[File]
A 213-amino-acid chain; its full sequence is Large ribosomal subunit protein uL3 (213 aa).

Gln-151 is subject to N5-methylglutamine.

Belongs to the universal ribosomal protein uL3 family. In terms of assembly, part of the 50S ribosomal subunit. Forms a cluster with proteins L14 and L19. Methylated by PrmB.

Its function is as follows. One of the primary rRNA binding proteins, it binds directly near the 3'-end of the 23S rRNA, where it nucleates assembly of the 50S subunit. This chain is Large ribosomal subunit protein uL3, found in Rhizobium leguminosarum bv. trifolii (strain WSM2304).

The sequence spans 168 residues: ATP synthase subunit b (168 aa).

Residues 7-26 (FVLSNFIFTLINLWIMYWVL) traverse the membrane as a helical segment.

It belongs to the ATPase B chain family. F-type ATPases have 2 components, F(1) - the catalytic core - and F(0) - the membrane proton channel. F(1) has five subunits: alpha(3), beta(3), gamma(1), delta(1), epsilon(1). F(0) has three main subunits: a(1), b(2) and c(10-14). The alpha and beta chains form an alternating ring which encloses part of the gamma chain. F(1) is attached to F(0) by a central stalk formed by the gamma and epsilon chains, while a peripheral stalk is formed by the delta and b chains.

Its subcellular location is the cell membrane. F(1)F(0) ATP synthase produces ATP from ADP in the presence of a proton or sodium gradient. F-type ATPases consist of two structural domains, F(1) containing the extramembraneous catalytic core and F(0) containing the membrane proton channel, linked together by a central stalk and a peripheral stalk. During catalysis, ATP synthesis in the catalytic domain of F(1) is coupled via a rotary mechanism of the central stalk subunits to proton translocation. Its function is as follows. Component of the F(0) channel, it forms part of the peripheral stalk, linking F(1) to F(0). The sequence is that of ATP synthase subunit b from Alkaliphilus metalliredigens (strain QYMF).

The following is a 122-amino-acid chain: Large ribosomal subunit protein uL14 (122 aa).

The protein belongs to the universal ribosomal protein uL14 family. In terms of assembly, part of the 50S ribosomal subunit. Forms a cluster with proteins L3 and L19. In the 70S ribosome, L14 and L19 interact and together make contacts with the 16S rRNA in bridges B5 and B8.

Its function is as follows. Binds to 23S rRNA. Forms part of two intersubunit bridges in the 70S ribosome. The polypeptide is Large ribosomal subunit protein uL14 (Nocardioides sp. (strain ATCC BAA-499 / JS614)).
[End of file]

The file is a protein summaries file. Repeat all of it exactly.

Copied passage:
A 213-amino-acid chain; its full sequence is Large ribosomal subunit protein uL3 (213 aa).

Gln-151 is subject to N5-methylglutamine.

Belongs to the universal ribosomal protein uL3 family. In terms of assembly, part of the 50S ribosomal subunit. Forms a cluster with proteins L14 and L19. Methylated by PrmB.

Its function is as follows. One of the primary rRNA binding proteins, it binds directly near the 3'-end of the 23S rRNA, where it nucleates assembly of the 50S subunit. This chain is Large ribosomal subunit protein uL3, found in Rhizobium leguminosarum bv. trifolii (strain WSM2304).

The sequence spans 168 residues: ATP synthase subunit b (168 aa).

Residues 7-26 (FVLSNFIFTLINLWIMYWVL) traverse the membrane as a helical segment.

It belongs to the ATPase B chain family. F-type ATPases have 2 components, F(1) - the catalytic core - and F(0) - the membrane proton channel. F(1) has five subunits: alpha(3), beta(3), gamma(1), delta(1), epsilon(1). F(0) has three main subunits: a(1), b(2) and c(10-14). The alpha and beta chains form an alternating ring which encloses part of the gamma chain. F(1) is attached to F(0) by a central stalk formed by the gamma and epsilon chains, while a peripheral stalk is formed by the delta and b chains.

Its subcellular location is the cell membrane. F(1)F(0) ATP synthase produces ATP from ADP in the presence of a proton or sodium gradient. F-type ATPases consist of two structural domains, F(1) containing the extramembraneous catalytic core and F(0) containing the membrane proton channel, linked together by a central stalk and a peripheral stalk. During catalysis, ATP synthesis in the catalytic domain of F(1) is coupled via a rotary mechanism of the central stalk subunits to proton translocation. Its function is as follows. Component of the F(0) channel, it forms part of the peripheral stalk, linking F(1) to F(0). The sequence is that of ATP synthase subunit b from Alkaliphilus metalliredigens (strain QYMF).

The following is a 122-amino-acid chain: Large ribosomal subunit protein uL14 (122 aa).

The protein belongs to the universal ribosomal protein uL14 family. In terms of assembly, part of the 50S ribosomal subunit. Forms a cluster with proteins L3 and L19. In the 70S ribosome, L14 and L19 interact and together make contacts with the 16S rRNA in bridges B5 and B8.

Its function is as follows. Binds to 23S rRNA. Forms part of two intersubunit bridges in the 70S ribosome. The polypeptide is Large ribosomal subunit protein uL14 (Nocardioides sp. (strain ATCC BAA-499 / JS614)).